Lockpicks have a strictly better than previous progression : Nothing -> Lock Picks -> Expanded lock pick set. This is also true for Electronic ones (regular -> Mk II) but they apply to a different set of doors.All of them rely on the matching skill.
"Tool" itself is your generic multi-purpose tool, and generally triggers a Repair check (with bonus).
"Motion sensor" is a fairly rare tool, whose main benefit is providing a +20% bonus to Outdoorsman if help in player's inventory. No real drawback, but largely unnecessary.
Condoms are used automatically when applicable, most notably when "courting" the Bishop ladies. Doing so without one (each time) will trigger a dedicated ending for New Reno, which you may or may not want. No in-game effect though.
Do pay attention to the effective range of the weapon. It can be a good idea to keep and alternate between short-range and long-range ones.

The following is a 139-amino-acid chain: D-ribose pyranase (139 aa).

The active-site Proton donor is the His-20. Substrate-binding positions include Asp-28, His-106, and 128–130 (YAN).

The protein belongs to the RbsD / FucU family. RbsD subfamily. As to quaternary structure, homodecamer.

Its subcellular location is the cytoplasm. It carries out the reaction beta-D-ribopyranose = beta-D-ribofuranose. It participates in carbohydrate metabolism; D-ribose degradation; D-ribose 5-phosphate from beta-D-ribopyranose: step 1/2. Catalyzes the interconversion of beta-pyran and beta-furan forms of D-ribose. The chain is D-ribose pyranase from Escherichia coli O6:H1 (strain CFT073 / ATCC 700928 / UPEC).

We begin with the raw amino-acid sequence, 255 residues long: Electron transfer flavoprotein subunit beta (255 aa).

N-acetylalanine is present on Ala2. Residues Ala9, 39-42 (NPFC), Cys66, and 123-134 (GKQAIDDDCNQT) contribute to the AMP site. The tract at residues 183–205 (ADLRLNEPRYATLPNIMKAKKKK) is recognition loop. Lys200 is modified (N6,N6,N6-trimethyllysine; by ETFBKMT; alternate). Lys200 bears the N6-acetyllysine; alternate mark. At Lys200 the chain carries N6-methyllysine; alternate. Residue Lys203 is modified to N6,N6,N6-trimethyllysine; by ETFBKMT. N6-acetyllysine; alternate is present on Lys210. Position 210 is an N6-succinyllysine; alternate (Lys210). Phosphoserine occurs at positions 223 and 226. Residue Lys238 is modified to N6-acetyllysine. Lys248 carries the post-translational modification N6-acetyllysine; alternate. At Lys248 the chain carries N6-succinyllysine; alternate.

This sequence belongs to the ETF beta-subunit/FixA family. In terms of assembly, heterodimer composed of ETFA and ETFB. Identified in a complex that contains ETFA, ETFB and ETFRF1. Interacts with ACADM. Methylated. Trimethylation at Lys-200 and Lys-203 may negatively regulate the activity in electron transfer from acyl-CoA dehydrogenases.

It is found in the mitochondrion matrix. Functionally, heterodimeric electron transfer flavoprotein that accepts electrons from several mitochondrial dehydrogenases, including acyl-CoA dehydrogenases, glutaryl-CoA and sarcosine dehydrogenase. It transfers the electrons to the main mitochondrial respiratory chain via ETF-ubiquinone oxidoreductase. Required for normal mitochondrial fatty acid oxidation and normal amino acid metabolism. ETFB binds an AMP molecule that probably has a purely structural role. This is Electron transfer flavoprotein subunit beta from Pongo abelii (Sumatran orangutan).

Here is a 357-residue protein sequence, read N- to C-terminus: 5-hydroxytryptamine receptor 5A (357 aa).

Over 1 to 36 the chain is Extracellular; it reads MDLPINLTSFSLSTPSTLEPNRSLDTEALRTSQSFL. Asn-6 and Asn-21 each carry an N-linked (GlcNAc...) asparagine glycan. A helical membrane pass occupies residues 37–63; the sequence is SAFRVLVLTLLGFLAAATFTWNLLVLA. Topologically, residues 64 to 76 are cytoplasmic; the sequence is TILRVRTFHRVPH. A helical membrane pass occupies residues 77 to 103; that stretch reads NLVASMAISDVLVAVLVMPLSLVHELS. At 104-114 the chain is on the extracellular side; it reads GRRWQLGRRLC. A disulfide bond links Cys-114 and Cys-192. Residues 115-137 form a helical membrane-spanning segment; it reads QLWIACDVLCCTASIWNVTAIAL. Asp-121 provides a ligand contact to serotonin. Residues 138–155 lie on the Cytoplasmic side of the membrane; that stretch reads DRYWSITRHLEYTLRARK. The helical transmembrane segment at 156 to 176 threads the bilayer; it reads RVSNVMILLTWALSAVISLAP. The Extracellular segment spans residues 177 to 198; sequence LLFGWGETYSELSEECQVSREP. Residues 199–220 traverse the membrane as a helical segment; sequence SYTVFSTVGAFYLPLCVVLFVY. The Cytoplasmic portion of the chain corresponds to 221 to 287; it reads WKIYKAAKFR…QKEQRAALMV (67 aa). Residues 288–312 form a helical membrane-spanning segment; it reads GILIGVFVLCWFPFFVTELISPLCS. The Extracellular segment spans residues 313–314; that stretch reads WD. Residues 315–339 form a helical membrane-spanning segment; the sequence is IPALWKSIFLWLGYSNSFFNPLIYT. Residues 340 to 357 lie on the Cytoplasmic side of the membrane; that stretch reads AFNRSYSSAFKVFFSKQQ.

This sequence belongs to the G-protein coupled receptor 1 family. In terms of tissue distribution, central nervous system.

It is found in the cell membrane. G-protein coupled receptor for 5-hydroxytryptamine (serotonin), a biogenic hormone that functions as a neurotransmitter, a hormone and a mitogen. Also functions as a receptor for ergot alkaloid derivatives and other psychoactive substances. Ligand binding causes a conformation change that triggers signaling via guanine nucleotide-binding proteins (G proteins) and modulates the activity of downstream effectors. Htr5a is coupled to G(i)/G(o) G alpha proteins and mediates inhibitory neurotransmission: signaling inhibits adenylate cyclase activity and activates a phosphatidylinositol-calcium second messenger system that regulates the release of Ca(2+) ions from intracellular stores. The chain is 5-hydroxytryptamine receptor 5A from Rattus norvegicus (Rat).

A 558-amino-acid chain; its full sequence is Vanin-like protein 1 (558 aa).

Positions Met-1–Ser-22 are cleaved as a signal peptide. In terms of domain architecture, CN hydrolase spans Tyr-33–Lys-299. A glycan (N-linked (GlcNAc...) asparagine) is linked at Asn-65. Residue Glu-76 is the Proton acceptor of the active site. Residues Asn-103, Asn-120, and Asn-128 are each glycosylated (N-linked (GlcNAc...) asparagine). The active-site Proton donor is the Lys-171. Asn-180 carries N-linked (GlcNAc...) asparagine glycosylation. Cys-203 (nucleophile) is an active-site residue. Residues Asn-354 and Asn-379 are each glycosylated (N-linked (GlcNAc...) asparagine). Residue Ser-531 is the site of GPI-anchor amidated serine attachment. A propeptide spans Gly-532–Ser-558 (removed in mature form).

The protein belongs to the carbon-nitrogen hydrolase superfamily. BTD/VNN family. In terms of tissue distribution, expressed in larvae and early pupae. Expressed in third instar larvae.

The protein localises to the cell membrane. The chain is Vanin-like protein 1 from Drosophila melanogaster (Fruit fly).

Be extremely careful around companions with anything resembling a ranged weapon, especially a burst one.
Almost every small gun is viable and an improvement at the time you get it. Chose depending on playstyle, skill level, ammo scarcity, flavour, and damage types. Also, you're going to be shooting quite a bit so the noise the weapon make can be a deciding factor.
Big guns are few and quite specific : miniguns (ammo guzzlers), flamethrowers (burn baby burn) and rocket launcher (ammo too rare to be viable). Overall the Bozar is the absolute best in the category, having both tremendous damage output and readily available ammo.
Energy guns are excellent options but restricted to mid-to-lategame, as you won't find any at all until New Reno. As a whole, they don't supersed any other type of gun, but offer unique damage type, which may be vastly superior (or not at all) to regular guns.
Throwing isn't a realistic option at all. A notable exception is Pulse grenades, which while very niche do excel in their role. Plasma grenades offer great damage too, but you'll only notice because you're on the receiving end of them when navigating the southern worldmap.